The problem is further exacerbated by the fact that the Trump team has yet to nominate a single deputy or undersecretary for any of the key national security agencies. It will take months to fill these positions because they all require Senate confirmation, and these high-level officials are essential for teeing up decisions and setting policy. Under the Barack Obama administration, they spent hours together (some would argue too many hours) in the situation room hammering out positions, setting policy, and preparing decisions for the cabinet and the president. This interagency process is essential for making sure that all agencies are working towards the same objectives. But in the Trump administration it is not clear what the interagency process will look like, given that the two officials responsible for running it — National Security Advisor Michael Flynn and his deputy, K.T. McFarland — have little experience in managing this critical endeavor.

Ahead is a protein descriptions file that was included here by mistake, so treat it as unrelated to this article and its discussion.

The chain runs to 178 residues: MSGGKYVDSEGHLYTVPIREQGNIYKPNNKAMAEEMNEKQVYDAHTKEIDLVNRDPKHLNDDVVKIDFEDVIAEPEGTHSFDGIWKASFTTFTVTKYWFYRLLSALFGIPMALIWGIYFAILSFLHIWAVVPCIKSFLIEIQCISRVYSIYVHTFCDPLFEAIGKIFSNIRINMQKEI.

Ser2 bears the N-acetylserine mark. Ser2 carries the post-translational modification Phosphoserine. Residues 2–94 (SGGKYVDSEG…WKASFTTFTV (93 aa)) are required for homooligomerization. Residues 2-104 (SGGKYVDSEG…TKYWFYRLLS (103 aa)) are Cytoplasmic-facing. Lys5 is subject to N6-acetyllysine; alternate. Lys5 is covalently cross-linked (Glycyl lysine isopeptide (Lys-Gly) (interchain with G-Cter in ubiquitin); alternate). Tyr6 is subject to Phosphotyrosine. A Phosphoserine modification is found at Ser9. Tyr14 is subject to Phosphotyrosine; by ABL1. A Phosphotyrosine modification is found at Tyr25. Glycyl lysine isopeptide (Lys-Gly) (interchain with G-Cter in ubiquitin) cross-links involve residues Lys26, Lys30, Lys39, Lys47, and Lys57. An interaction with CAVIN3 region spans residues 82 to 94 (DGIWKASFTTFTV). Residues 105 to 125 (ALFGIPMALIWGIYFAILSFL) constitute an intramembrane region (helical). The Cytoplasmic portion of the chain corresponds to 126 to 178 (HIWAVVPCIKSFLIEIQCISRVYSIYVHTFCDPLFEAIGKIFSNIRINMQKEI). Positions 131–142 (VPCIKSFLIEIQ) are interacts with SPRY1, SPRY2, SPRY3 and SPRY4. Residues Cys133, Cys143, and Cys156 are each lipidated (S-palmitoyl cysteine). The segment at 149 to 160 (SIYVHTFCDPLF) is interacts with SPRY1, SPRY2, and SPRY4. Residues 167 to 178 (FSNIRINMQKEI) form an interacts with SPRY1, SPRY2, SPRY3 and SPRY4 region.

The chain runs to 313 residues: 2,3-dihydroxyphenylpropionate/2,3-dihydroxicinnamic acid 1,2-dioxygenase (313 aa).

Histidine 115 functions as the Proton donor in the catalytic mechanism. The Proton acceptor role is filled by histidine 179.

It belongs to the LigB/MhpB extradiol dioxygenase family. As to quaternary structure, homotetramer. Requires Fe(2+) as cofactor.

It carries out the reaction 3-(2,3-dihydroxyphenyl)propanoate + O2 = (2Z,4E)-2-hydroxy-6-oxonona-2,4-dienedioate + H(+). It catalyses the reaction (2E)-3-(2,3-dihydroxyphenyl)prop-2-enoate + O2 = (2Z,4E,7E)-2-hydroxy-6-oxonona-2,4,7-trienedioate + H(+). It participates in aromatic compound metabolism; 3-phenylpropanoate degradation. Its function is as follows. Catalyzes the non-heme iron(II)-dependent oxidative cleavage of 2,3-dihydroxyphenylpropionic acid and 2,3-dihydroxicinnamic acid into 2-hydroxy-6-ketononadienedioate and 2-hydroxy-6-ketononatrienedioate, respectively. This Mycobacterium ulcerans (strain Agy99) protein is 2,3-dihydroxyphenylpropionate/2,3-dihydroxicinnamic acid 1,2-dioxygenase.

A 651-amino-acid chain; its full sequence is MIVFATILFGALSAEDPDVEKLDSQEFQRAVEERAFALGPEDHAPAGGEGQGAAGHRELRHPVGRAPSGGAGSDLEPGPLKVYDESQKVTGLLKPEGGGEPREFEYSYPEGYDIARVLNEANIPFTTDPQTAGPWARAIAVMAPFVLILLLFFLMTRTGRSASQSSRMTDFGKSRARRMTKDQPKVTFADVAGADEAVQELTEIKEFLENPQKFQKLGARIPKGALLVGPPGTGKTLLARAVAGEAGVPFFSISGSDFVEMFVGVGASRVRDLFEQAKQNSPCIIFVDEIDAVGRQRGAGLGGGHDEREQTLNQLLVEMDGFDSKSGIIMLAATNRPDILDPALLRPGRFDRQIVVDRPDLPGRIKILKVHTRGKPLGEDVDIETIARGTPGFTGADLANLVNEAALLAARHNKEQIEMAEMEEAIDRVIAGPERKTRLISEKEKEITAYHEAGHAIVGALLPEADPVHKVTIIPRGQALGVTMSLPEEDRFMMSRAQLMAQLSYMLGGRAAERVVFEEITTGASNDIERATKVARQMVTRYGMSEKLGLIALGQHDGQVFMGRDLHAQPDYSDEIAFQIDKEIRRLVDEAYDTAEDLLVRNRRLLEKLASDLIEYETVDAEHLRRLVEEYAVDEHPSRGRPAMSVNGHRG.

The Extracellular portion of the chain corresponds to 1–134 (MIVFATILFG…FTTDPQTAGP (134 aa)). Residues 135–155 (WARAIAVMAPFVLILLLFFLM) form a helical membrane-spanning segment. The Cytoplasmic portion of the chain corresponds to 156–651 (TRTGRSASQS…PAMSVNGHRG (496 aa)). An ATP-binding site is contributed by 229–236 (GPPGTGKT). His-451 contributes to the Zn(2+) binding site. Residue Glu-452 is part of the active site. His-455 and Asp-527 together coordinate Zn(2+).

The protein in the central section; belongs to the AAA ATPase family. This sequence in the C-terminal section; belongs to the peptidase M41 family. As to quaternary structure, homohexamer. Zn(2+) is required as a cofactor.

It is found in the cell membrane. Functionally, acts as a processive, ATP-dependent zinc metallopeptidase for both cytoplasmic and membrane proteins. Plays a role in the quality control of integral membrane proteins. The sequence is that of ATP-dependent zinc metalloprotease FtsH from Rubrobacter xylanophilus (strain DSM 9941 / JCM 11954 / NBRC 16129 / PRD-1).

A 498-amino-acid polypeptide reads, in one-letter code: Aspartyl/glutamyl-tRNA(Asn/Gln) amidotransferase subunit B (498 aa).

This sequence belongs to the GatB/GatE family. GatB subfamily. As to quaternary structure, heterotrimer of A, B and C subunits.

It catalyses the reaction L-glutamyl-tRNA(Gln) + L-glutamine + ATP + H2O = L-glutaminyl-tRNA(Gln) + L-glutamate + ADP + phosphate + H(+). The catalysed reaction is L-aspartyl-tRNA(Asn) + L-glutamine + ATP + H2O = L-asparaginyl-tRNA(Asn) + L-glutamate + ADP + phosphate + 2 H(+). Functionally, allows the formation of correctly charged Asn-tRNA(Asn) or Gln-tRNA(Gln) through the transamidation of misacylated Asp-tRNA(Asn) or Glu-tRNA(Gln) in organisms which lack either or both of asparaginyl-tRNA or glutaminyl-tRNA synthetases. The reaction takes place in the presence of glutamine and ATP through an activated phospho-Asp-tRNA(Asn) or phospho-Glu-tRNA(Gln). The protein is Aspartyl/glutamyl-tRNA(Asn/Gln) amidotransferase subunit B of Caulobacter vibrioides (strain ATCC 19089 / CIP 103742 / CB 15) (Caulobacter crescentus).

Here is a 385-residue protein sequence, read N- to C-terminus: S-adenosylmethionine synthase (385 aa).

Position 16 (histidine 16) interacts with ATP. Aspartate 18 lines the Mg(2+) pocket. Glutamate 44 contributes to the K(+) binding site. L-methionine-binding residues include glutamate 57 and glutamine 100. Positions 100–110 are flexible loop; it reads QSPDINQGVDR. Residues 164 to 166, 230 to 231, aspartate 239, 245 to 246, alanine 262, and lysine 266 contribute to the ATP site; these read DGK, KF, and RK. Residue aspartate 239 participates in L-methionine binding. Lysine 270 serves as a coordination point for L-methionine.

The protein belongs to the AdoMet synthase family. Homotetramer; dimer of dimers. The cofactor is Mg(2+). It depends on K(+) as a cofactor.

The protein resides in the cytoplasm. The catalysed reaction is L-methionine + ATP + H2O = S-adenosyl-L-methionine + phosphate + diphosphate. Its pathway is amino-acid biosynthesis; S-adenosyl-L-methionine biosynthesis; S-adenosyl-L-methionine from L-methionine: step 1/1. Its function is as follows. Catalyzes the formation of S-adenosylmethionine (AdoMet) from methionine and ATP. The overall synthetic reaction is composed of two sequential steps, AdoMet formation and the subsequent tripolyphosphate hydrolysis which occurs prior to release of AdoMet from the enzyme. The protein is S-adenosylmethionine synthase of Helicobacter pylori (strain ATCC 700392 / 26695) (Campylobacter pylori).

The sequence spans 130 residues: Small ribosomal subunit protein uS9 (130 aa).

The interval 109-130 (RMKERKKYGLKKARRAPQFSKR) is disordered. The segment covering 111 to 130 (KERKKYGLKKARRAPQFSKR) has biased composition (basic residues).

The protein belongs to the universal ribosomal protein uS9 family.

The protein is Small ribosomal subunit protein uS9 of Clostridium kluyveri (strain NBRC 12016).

Trump’s immigration executive order is a poster child for how not to conduct interagency coordination. The White House wrote the order with no consultation with the State Department, Department of Homeland Security, or Office Legal Counsel. The end result was confusion from agencies that did not understand how to implement the order (and thus began doing so haphazardly) and legal holes so wide that courts stayed elements of the order within a day.
Ideological National Security Council
Without a strong interagency process, each agency will operate on its own — often at cross-purposes. At the National Security Council, we can expect a right wing, pro-Russia agenda most reflective of the views expressed by the president. None of these officials have to be confirmed by the Senate, which gives Trump leeway to hire people with views similar to his own, even if those perspectives are unpopular with both Democrats and Republicans.
The five phone calls between Flynn and Russian Ambassador Sergei Kislyak on the day Obama announced punitive steps against Russia for interfering in the election are perhaps most telling of what we might see from this National Security Council. While we do not know what those calls involved, it was interesting that Russian President Vladimir Putin’s response was so restrained and that Trump then came out and praised the Russian leader. It almost felt coordinated. As former U.S. Ambassador to Russia Michael McFaul, who worked on the Obama transition, explained, “I dealt with Kislyak all the time when I worked at the White House. Never needed to call him five times in one day to make my point.”